The close packed crews of destroyers and corvettes like to clamber aboard and stretch their cramped legs in the spaciousness of the oiler, although her lean, low decks are hampered by countless gadgets designed for quick action in refuelling. Although, when moored, immune from the actual hazards of seagoing, the daily – sometimes hourly arrivals bring the tang of spindrift with them: as often as not they are ice-coated and bleached from constant battling with unfriendly seas, and every man-jack aboard the visitors is eager for mail. So that a friendly atmosphere prevails all around. There is a sort of motherliness about the oiler, offering a cordial welcome home.

There is nothing outstandingly beautiful about these glorified tankers. Indeed with engines and funnels aft, a long expanse of deck, broken only by the midship’s superstructure of the bridge and officers accommodation, she is ugly, looking draggled and sluttish alongside the sleek, razor lined craft that course to her. She is strictly ulitarian, but her crew know their job inside out, by day and by night, for when a warship needs fuel she usually needs it in a hurry. And, as Nelson said “five minutes might spell the difference between defeat and victory”. Lights may not be exhibited; the coupling of oil hose has very often to be done in black darkness, with rain sluicing like Niagara, or snow falling almost impenetrably.

Decks too hot to walk upon

The atmosphere aboard the oiler is close and oppressive, especially below, for as any moment might bring a call for what she carries, the liquid fuel must be kept liquid by the steam-pipes, interspersing the giant tanks. For crude oil such as used in ships furnaces solidifies if not kept at a certain temperature; and it can happen that the decks are actually too hot to walk upon. Refuelling whilst at anchor is a simple matter in many ways; it merely means that the linking hose-pipes must be attached to the warship’s intakes and the pumps set going for as long as is necessary to re-bunker.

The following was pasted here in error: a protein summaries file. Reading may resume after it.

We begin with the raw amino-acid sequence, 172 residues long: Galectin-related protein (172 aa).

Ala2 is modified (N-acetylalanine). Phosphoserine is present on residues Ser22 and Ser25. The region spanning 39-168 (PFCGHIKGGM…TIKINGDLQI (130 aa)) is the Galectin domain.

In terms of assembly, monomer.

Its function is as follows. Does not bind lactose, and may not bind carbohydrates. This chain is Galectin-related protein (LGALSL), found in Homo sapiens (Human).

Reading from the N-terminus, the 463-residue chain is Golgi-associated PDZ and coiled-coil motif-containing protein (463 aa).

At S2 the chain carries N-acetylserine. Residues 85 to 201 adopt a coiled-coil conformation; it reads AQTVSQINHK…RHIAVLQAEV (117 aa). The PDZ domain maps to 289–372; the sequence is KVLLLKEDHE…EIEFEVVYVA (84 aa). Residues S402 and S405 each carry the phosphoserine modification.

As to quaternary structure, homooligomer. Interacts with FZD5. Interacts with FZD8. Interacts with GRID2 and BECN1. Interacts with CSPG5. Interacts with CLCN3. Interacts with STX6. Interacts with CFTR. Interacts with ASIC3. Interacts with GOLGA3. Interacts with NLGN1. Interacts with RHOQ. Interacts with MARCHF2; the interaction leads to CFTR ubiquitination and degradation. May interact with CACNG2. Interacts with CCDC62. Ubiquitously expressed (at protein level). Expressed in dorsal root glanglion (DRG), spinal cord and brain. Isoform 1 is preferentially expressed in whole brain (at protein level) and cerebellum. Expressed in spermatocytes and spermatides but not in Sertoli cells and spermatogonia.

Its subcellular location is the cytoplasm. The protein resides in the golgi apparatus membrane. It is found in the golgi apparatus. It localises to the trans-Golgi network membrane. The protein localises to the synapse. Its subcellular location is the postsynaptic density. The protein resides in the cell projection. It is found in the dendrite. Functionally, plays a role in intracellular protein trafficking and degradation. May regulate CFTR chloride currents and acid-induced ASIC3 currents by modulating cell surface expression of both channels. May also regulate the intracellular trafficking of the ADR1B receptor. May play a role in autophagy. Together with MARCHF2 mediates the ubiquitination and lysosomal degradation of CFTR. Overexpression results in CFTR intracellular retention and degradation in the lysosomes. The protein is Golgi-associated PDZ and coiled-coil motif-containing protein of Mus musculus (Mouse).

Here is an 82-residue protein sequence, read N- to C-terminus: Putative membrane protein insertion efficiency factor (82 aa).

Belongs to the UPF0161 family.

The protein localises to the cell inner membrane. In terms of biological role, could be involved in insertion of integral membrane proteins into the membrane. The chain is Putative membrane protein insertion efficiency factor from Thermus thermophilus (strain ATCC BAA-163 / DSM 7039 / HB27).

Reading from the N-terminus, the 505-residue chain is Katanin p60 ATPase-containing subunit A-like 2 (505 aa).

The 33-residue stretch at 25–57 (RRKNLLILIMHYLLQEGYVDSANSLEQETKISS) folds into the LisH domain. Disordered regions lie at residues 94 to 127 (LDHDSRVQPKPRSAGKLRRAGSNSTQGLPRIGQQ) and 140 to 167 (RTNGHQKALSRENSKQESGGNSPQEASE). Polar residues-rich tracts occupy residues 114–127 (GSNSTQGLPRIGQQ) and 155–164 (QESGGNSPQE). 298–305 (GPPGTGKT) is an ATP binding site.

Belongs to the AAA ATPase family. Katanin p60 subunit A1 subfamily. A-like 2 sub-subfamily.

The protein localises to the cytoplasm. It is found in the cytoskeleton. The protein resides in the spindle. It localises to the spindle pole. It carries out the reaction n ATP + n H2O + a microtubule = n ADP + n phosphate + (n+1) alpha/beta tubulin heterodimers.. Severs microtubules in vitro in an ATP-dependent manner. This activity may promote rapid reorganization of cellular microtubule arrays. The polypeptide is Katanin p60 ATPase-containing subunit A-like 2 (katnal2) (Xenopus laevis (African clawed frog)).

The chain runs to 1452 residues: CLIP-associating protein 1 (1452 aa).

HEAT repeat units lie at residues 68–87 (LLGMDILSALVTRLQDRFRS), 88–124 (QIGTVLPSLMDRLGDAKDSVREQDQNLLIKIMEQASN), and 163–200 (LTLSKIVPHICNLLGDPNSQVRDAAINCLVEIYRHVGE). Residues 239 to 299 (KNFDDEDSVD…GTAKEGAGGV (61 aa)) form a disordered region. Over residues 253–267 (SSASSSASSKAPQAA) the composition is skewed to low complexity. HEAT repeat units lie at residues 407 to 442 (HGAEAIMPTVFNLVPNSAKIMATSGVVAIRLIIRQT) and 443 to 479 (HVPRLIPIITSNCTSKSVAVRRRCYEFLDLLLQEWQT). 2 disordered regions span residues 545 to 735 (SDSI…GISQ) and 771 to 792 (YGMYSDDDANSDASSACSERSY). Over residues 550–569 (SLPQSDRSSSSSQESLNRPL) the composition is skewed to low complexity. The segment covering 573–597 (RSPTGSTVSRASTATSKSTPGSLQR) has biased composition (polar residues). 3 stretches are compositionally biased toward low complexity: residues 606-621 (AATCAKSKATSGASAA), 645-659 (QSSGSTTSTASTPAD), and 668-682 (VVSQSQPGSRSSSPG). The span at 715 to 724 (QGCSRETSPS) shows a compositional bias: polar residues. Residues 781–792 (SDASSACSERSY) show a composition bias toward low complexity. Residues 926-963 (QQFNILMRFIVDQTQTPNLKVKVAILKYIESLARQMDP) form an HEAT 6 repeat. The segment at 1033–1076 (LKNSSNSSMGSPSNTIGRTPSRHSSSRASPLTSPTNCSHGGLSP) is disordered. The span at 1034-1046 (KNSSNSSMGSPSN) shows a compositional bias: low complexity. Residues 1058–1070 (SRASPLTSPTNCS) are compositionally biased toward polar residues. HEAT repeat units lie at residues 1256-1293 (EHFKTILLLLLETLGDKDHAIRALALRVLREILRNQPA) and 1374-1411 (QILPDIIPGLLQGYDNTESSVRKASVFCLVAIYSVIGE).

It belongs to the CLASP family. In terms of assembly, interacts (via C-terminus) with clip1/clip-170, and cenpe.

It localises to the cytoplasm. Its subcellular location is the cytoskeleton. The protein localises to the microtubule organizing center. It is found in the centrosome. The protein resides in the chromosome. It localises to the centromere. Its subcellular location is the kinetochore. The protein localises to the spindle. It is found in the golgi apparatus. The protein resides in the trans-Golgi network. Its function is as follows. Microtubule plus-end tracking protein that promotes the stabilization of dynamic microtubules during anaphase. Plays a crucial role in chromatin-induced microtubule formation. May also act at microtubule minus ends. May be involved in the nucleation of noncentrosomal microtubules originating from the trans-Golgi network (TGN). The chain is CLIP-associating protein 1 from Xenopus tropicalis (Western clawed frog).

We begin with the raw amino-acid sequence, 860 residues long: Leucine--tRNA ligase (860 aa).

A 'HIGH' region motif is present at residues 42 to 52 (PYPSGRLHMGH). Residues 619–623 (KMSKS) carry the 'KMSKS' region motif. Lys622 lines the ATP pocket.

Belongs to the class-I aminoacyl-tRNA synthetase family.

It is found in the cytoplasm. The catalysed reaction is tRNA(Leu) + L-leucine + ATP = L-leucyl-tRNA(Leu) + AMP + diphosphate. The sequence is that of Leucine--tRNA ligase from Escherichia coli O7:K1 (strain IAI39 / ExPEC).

There is of course, a constant liability to attack from the air, since the enemy’s reconnaissance aircraft are over quite often. If an oiler can be sunk, it means delay in the movements of the ships dependent on her. And during that delay, commerce-raiders might break through the cordon and escape to open sea, where an infinite amount of damage can be wrought. So the oiler is well armed, though her guns seem as if fitted as an afterthought; they do not blend in to her outlines in the same way as do those of fighting ships. But they are no less efficacious on that account; they have brought down diving raiders wholesale.

It is frequently necessary for the fleet oiler to leave her moorings and steam to a base port to replenish her supplies and be overhauled. She needs to go warily on these voyages, for the lurking U Boat is ever watchful, and she would be a good prize for scurrying E Boats that are always waiting on opportunity. Since he oiler usually has a good turn of speed, escorts are not considered essential; and in case of attack she occaisionally has to fight her own way through such hazards as may offer.

 

Copyright © 2008 – 2017 Christopher J White